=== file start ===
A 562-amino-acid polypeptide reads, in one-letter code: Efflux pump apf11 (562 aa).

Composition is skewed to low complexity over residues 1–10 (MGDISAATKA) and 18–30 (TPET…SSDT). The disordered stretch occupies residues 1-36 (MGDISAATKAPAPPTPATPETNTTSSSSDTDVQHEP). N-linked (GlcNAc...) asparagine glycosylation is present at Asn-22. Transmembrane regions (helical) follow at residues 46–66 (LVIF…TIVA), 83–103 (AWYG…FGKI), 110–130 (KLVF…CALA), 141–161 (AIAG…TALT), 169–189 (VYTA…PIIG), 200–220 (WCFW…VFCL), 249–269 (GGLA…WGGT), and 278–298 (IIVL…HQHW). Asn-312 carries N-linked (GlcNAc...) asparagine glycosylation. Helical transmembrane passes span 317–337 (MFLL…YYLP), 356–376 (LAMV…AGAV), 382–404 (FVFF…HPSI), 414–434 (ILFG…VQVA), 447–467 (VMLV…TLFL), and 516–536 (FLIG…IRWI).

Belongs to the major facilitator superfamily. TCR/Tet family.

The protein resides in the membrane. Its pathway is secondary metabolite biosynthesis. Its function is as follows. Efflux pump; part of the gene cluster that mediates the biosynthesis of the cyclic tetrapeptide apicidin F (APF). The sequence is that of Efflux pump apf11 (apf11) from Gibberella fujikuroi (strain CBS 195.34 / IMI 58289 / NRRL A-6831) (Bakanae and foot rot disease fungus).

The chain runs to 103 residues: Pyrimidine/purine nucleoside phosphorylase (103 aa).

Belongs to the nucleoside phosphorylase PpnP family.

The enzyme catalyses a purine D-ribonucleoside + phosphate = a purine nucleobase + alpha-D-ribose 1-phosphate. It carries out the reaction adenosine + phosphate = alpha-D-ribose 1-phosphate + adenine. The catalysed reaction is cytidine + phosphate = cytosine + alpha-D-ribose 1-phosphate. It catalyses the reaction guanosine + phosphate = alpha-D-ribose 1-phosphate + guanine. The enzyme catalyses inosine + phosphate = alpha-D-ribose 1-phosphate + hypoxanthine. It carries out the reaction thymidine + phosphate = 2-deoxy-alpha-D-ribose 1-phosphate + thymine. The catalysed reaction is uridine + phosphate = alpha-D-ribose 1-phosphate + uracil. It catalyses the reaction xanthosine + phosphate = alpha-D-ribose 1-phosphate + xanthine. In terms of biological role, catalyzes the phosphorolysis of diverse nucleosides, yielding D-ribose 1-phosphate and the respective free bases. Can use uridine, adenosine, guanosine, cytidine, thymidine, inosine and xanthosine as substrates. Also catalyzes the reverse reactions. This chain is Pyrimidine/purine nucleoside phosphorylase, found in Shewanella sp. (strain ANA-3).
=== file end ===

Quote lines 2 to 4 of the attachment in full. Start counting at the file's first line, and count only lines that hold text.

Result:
Composition is skewed to low complexity over residues 1–10 (MGDISAATKA) and 18–30 (TPET…SSDT). The disordered stretch occupies residues 1-36 (MGDISAATKAPAPPTPATPETNTTSSSSDTDVQHEP). N-linked (GlcNAc...) asparagine glycosylation is present at Asn-22. Transmembrane regions (helical) follow at residues 46–66 (LVIF…TIVA), 83–103 (AWYG…FGKI), 110–130 (KLVF…CALA), 141–161 (AIAG…TALT), 169–189 (VYTA…PIIG), 200–220 (WCFW…VFCL), 249–269 (GGLA…WGGT), and 278–298 (IIVL…HQHW). Asn-312 carries N-linked (GlcNAc...) asparagine glycosylation. Helical transmembrane passes span 317–337 (MFLL…YYLP), 356–376 (LAMV…AGAV), 382–404 (FVFF…HPSI), 414–434 (ILFG…VQVA), 447–467 (VMLV…TLFL), and 516–536 (FLIG…IRWI).

Belongs to the major facilitator superfamily. TCR/Tet family.

The protein resides in the membrane. Its pathway is secondary metabolite biosynthesis. Its function is as follows. Efflux pump; part of the gene cluster that mediates the biosynthesis of the cyclic tetrapeptide apicidin F (APF). The sequence is that of Efflux pump apf11 (apf11) from Gibberella fujikuroi (strain CBS 195.34 / IMI 58289 / NRRL A-6831) (Bakanae and foot rot disease fungus).